O Captain! my Captain; by Walt Whitman

O Captain! my Captain! our fearful trip is done;
The ship has weather’d every rack, the prize we sought is won;
The port is near, the bells I hear, the people all exulting,
While follow eyes the steady keel, the vessel grim and daring:
But O heart! heart! heart!
O the bleeding drops of red,
Where on the deck my Captain lies,
Fallen cold and dead.

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O Captain! my Captain! rise up and hear the bells;
Rise up–for you the flag is flung–for you the bugle trills;
For you bouquets and ribbon’d wreaths–for you the shores a-crowding;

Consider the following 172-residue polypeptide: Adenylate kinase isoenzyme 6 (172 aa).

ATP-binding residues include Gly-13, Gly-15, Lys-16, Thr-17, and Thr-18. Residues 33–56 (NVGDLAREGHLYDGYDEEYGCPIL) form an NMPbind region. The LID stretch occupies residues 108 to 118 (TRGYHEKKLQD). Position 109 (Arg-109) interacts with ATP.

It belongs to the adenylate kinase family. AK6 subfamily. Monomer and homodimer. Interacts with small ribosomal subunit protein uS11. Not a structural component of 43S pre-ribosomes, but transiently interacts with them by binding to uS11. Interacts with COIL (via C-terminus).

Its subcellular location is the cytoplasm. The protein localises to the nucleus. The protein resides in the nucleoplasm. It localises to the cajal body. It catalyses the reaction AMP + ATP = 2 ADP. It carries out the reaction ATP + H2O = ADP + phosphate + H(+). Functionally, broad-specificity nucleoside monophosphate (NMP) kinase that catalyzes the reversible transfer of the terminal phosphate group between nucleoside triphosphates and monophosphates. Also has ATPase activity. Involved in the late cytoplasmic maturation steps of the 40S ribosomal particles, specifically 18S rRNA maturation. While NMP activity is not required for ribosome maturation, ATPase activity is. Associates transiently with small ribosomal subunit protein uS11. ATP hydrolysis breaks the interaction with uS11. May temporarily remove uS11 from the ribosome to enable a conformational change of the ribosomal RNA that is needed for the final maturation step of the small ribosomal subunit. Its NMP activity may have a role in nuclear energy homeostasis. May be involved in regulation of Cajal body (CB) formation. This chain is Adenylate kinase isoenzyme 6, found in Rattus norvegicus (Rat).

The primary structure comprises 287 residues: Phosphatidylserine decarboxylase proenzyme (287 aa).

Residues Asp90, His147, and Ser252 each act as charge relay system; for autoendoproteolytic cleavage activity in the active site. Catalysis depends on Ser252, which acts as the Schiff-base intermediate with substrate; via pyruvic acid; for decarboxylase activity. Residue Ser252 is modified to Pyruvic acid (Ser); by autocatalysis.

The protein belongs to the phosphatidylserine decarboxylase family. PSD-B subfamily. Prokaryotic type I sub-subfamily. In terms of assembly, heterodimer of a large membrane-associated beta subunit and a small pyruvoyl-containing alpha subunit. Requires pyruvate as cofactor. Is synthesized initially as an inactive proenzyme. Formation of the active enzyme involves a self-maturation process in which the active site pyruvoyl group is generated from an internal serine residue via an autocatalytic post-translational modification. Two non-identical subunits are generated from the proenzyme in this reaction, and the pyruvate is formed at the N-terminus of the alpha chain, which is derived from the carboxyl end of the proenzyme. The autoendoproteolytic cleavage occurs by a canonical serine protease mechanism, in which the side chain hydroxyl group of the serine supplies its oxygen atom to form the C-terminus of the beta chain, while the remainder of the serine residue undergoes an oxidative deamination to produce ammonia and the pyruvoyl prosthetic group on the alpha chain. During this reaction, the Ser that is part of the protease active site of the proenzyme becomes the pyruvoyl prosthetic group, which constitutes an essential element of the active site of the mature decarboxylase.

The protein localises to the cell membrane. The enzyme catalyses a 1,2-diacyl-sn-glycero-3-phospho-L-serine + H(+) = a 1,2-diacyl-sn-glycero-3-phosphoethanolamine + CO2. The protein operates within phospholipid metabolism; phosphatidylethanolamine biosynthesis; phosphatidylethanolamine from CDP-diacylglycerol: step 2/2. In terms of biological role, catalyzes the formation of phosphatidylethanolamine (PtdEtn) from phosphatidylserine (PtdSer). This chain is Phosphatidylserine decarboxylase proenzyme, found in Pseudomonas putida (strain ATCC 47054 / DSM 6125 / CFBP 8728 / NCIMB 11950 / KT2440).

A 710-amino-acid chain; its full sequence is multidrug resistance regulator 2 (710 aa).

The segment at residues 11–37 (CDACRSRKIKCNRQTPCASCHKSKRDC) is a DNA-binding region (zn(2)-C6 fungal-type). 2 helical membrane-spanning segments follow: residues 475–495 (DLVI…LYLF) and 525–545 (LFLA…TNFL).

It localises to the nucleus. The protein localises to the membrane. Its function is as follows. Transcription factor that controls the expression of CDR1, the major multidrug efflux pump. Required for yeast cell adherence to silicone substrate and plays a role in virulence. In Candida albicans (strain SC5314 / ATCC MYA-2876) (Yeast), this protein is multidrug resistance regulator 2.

For you they call, the swaying mass, their eager faces turning;
Here Captain! dear father!
This arm beneath your head;
It is some dream that on the deck,
You’ve fallen cold and dead.

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My Captain does not answer, his lips are pale and still;
My father does not feel my arm, he has no pulse nor will;
The ship is anchor’d safe and sound, its voyage closed and done;
From fearful trip, the victor ship, comes in with object won;
Exult, O shores, and ring, O bells!
But I, with mournful tread,
Walk the deck my Captain lies,
Fallen cold and dead.